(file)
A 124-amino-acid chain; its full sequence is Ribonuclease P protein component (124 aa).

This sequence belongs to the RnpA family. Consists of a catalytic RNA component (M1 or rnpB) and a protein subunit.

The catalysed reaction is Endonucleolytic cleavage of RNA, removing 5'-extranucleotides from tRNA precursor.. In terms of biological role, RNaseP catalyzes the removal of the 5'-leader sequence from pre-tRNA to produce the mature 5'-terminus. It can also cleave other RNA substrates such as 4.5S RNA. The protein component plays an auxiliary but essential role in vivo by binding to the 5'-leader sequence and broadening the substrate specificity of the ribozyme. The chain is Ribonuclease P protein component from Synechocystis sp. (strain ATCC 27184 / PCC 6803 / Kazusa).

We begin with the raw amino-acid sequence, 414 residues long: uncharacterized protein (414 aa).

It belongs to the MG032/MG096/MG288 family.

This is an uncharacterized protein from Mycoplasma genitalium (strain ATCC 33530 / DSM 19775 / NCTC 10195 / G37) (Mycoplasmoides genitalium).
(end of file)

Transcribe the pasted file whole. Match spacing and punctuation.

A 124-amino-acid chain; its full sequence is Ribonuclease P protein component (124 aa).

This sequence belongs to the RnpA family. Consists of a catalytic RNA component (M1 or rnpB) and a protein subunit.

The catalysed reaction is Endonucleolytic cleavage of RNA, removing 5'-extranucleotides from tRNA precursor.. In terms of biological role, RNaseP catalyzes the removal of the 5'-leader sequence from pre-tRNA to produce the mature 5'-terminus. It can also cleave other RNA substrates such as 4.5S RNA. The protein component plays an auxiliary but essential role in vivo by binding to the 5'-leader sequence and broadening the substrate specificity of the ribozyme. The chain is Ribonuclease P protein component from Synechocystis sp. (strain ATCC 27184 / PCC 6803 / Kazusa).

We begin with the raw amino-acid sequence, 414 residues long: uncharacterized protein (414 aa).

It belongs to the MG032/MG096/MG288 family.

This is an uncharacterized protein from Mycoplasma genitalium (strain ATCC 33530 / DSM 19775 / NCTC 10195 / G37) (Mycoplasmoides genitalium).